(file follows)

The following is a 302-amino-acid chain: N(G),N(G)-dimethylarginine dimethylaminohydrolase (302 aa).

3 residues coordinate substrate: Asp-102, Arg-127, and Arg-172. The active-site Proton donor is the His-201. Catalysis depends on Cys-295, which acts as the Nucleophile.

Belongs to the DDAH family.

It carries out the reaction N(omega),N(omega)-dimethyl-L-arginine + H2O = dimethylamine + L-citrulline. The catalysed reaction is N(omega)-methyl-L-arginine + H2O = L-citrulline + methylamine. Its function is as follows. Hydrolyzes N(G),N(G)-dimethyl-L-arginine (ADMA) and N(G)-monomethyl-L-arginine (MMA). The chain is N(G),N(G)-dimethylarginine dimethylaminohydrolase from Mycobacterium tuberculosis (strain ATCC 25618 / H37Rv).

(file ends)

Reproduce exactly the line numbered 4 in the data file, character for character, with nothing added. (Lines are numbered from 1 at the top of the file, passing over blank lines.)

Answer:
It carries out the reaction N(omega),N(omega)-dimethyl-L-arginine + H2O = dimethylamine + L-citrulline. The catalysed reaction is N(omega)-methyl-L-arginine + H2O = L-citrulline + methylamine. Its function is as follows. Hydrolyzes N(G),N(G)-dimethyl-L-arginine (ADMA) and N(G)-monomethyl-L-arginine (MMA). The chain is N(G),N(G)-dimethylarginine dimethylaminohydrolase from Mycobacterium tuberculosis (strain ATCC 25618 / H37Rv).